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Building a Cross-Platform Game on PC, Xbox, and WP7 with XNA Framework Game Studio

· Mobile Zone

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In today’s development world being able to target multiple platforms from the same game codebase is a rarity. Often times the same game project needs be re-written to run on a different platform causing a lot of headache, frustration and lost time. This is where XNA Game Studio comes in. XNA Game Studio is a set of tools which Microsoft has built that makes the process of developing a game easy and fun. The true beauty of XNA Game Studio is in its ability to seamlessly provide developers a way to build for multiple platforms. In this tutorial we are going to look at how we can build a simple XNA Framework game which runs on Windows Phone 7, Xbox and the PC by using a unified code base.

What you’ll need

First off, if you haven’t already done so, please visit http://create.msdn.com/ and find your way to the free download of Visual Studio 2010 and XNA Game Studio 4.0. Follow the installation instructions. 

What we will build

We are going to build an ultra-simple XNA Framework game with the main purpose of demonstrating how to deploy to multiple platforms. The game will essentially be moving a golf ball into a target. On Windows Phone 7 the ball will be controlled using the accelerometer, on the Xbox it will be moved using the thumb stick on the controller and on the computer it will be moved using the arrow keys on the keyboard. When the user moves the golf ball into the target the game resets. Simple!

Step 1: Build Windows Phone 7 XNA Framework Game

We’ll begin by creating a new Windows XNA Framework project which we will then modify to run in Windows Phone 7 and the Xbox. Go to File -> New Project. Under XNA Framework Game Studio 4.0, select a “Windows Phone Game (4.0)” and title it “CrossPlatformXNA FrameworkGame.”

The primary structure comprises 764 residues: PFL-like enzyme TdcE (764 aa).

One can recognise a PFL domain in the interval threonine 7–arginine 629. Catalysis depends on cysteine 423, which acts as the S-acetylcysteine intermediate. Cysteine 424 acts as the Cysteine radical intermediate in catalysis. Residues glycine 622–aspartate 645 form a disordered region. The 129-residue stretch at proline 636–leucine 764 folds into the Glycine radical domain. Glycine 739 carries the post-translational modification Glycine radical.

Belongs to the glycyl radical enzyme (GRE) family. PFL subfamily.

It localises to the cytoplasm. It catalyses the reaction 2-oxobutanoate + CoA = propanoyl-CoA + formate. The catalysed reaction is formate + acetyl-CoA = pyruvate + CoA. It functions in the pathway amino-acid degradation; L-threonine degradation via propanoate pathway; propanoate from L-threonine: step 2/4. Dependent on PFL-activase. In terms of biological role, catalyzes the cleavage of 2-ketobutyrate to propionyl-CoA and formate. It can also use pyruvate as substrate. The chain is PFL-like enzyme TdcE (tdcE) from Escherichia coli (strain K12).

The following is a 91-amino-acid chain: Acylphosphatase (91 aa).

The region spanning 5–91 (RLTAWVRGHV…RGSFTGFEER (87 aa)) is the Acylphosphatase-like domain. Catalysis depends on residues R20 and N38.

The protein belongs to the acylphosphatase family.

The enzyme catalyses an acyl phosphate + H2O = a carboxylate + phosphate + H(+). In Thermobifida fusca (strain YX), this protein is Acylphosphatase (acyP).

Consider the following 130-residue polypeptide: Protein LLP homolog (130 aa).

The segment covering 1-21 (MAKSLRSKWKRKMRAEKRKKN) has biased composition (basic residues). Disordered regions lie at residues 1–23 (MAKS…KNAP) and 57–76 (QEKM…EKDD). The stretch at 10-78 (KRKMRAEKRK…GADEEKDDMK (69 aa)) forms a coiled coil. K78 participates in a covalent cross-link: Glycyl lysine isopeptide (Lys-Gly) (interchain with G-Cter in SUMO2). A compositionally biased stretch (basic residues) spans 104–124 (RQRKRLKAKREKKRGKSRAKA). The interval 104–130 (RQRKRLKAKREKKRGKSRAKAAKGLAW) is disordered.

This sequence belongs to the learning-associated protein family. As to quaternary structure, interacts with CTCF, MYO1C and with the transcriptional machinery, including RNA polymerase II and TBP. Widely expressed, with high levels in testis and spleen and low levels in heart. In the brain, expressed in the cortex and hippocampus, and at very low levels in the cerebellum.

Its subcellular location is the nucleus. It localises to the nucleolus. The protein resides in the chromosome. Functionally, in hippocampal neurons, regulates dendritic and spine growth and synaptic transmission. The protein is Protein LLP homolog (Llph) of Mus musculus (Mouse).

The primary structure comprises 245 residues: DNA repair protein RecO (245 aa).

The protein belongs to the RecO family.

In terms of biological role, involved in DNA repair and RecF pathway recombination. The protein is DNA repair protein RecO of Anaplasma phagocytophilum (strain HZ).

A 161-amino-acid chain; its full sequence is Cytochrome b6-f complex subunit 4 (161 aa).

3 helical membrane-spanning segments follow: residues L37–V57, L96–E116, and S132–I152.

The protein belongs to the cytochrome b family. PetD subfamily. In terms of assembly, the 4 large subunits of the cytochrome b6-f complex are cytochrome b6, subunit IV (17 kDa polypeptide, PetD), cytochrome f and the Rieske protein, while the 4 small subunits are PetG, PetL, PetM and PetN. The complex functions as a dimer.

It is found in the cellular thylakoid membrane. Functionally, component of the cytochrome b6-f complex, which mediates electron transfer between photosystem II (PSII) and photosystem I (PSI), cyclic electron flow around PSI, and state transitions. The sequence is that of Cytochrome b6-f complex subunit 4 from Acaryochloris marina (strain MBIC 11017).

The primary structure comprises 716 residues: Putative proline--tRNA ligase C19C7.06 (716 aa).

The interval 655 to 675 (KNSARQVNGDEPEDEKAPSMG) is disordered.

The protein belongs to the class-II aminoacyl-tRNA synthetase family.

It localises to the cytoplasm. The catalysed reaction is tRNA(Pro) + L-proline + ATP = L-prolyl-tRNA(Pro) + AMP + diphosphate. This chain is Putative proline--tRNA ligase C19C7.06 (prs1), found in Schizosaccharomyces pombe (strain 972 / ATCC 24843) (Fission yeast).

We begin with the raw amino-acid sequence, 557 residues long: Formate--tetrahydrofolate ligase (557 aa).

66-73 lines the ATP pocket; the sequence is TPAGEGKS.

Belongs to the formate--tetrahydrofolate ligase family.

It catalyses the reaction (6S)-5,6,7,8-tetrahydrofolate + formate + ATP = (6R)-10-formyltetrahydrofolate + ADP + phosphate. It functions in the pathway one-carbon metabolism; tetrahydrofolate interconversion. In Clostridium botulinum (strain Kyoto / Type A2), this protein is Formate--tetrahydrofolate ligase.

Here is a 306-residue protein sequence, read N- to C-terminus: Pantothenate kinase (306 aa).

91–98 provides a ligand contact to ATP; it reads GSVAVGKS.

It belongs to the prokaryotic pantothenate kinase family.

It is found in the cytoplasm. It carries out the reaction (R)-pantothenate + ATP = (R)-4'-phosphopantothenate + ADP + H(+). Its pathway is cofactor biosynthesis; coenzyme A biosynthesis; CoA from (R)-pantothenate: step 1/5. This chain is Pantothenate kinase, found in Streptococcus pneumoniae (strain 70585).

Let’s begin with a bit of the theory…

Next, we need to begin coding our project. Let me begin by briefly describing how the XNA Framework works at a higher level. The chart below depicts the flow of an XNA Game Studio application at a high level.


The code begins by entering the constructor, initializing variables, loading any content to the ContentManager and then finally entering a game loop. The game loop is where a majority of the code will exist. The game loop runs as often as we would like it to. By default, a Windows Phone 7 XNA Framework application runs at 30 frames per second. This means that the game loop is called 30 times per second. The game loop is actually composed of two functions named Update() and Draw().

Let’s import some textures to our project…

So before we begin coding lets import some textures that we can use for our game. I have created textures for the Golf Ball and the Target textures that you can use in your project. There are two resolutions for each texture. The reason for this is that depending on what platform you are running your game on, the resolution may vary. Thus I have provided two images; one is for high definition resolution on the Xbox and the other is a lower resolution version for the Windows Phone and PC.